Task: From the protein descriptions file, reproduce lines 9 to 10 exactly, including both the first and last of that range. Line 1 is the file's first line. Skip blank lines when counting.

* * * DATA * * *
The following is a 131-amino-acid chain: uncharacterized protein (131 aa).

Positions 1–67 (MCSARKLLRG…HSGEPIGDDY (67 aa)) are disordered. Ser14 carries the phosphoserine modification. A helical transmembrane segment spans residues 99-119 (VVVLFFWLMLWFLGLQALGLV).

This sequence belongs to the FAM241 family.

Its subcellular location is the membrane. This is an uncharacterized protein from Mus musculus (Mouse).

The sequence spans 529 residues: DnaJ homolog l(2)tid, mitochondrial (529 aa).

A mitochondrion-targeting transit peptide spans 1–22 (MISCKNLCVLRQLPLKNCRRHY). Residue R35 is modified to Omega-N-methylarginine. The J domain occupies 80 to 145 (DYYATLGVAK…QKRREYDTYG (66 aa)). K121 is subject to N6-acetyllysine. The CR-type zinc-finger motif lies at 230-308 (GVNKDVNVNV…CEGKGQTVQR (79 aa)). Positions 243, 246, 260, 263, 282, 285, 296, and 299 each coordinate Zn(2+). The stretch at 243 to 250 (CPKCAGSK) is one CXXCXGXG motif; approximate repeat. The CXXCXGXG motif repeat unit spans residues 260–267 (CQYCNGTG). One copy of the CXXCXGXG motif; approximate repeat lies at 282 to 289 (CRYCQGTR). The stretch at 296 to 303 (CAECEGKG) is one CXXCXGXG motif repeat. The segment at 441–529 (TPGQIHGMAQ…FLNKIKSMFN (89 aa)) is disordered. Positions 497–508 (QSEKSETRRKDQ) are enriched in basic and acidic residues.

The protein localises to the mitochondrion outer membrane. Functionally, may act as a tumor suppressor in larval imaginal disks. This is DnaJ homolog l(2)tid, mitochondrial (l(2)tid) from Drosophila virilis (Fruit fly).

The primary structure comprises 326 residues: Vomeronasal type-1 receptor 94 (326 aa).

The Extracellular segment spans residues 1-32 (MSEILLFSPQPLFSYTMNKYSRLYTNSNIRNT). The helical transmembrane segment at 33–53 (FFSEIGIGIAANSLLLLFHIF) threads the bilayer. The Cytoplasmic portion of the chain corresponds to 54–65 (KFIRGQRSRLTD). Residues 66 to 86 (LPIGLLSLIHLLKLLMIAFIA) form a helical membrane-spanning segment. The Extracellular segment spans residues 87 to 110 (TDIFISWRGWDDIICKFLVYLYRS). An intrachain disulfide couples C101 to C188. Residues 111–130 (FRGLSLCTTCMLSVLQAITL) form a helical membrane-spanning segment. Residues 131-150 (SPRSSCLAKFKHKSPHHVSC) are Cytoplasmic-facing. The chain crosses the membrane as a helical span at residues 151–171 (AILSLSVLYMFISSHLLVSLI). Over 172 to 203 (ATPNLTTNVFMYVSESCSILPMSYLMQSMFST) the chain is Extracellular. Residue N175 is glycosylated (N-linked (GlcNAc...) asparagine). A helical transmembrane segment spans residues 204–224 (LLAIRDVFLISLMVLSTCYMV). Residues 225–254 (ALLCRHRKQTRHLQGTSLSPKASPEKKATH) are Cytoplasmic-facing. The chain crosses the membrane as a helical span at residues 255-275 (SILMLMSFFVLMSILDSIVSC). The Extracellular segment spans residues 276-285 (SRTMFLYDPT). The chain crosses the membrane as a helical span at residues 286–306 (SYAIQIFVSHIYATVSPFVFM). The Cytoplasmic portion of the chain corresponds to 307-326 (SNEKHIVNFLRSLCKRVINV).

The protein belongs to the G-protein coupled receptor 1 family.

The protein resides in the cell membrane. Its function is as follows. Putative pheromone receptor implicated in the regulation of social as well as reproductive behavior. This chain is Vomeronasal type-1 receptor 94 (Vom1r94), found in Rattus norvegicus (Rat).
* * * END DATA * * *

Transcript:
The Extracellular segment spans residues 1-32 (MSEILLFSPQPLFSYTMNKYSRLYTNSNIRNT). The helical transmembrane segment at 33–53 (FFSEIGIGIAANSLLLLFHIF) threads the bilayer. The Cytoplasmic portion of the chain corresponds to 54–65 (KFIRGQRSRLTD). Residues 66 to 86 (LPIGLLSLIHLLKLLMIAFIA) form a helical membrane-spanning segment. The Extracellular segment spans residues 87 to 110 (TDIFISWRGWDDIICKFLVYLYRS). An intrachain disulfide couples C101 to C188. Residues 111–130 (FRGLSLCTTCMLSVLQAITL) form a helical membrane-spanning segment. Residues 131-150 (SPRSSCLAKFKHKSPHHVSC) are Cytoplasmic-facing. The chain crosses the membrane as a helical span at residues 151–171 (AILSLSVLYMFISSHLLVSLI). Over 172 to 203 (ATPNLTTNVFMYVSESCSILPMSYLMQSMFST) the chain is Extracellular. Residue N175 is glycosylated (N-linked (GlcNAc...) asparagine). A helical transmembrane segment spans residues 204–224 (LLAIRDVFLISLMVLSTCYMV). Residues 225–254 (ALLCRHRKQTRHLQGTSLSPKASPEKKATH) are Cytoplasmic-facing. The chain crosses the membrane as a helical span at residues 255-275 (SILMLMSFFVLMSILDSIVSC). The Extracellular segment spans residues 276-285 (SRTMFLYDPT). The chain crosses the membrane as a helical span at residues 286–306 (SYAIQIFVSHIYATVSPFVFM). The Cytoplasmic portion of the chain corresponds to 307-326 (SNEKHIVNFLRSLCKRVINV).

The protein belongs to the G-protein coupled receptor 1 family.